Bad-faith, in-your-face negotiations are normal for China. Anyone recall how Beijing “ordained” a Bishop for its faux Church during negotiations with the Vatican, or how it flew an ambassador to India for talks, only to have him claim an entire Indian state? The latest example of this is the negotiation over the Olympic Torch. The IHT reports:

After a month of talks in which both sides made important concessions, Tsai Chen-wei, chairman of the Taiwanese Olympic committee, flew to Beijing on Sept. 6 to sign an accord on the matter.

But within 24 hours, he returned to Taipei empty-handed.

At the last moment, Taiwanese officials say, Beijing had added a stipulation that only the Olympic flag of Chinese Taipei - the name under which the island competes in the Olympics - could be on display as the torch crossed the island.

“They asked us not to show any other kind of flag, including our national flag,” said Chen Ming-tong, chairman of Taiwan’s Mainland Affairs Council, the island’s top policy agency for relations with China.

China was afraid that people here would do exactly what many of us have advocated: let the Torch in, and then protest along its entire route:

Negotiations now appear to be stalled, and it seems unlikely that the torch relay, crossing five continents from Athens to Beijing, will include Taiwan.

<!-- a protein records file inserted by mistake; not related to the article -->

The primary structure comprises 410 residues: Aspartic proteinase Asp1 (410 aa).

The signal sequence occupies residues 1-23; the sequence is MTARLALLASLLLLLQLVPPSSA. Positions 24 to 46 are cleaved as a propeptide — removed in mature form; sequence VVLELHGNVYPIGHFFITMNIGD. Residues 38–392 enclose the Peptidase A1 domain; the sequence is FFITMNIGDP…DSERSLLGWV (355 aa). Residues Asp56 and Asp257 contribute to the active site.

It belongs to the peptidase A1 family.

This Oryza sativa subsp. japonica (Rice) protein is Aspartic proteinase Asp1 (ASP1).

Some officials in Taipei say they suspect that Beijing decided it would be handing the Chen administration a propaganda coup if mainland television audiences watching the relay saw footage of thousands of happy Taiwanese waving the island’s national flag.

Even worse, from Beijing’s point of view, supporters of Taiwanese independence could have taken the opportunity to demonstrate with separatist slogans or symbols.

Political analysts in Taiwan say China’s anger over Chen’s decision to push ahead with a referendum on the island’s bid to join the United Nations under the name of Taiwan could have contributed to the breakdown.

Taiwanese officials say the Chen administration was prepared to agree that the Chinese Taipei Olympic flag would be the only one officially displayed. That flag, which bears the emblem of Taiwan’s Olympic committee on a white background, has been used since the 1984 Games.

But officials say they would be powerless to stop Taiwanese citizens from waving the flag of the Republic of China, the island’s official name - or any other flag, for that matter.

“In an authoritarian country, it may not be a problem at all,” said Taiwan’s foreign minister, James Huang. “But in Taiwan, things do not work in the Chinese way.

“The Taiwanese government cannot agree to issue an order that disrespects and infringes on the rights of the people, and the people will not allow it to do so.”

During the negotiations, Taiwan had dropped its objection to the torch being passed from Taiwan to Hong Kong and then Macao - a link that the Chen administration had complained would suggest that Taiwan was part of Chinese territory.

And China had relented on characterizing the Taiwan leg in the official program as part of its domestic route. Instead, in what appeared to be a significant concession from Beijing, Taipei was to be listed as one of the “overseas” cities hosting the relay.

It looks like we won’t get the Torch, and we’ll miss an important chance to display Taiwan’s desire for independence to the audience in China. In the end — that’s the audience we have to reach.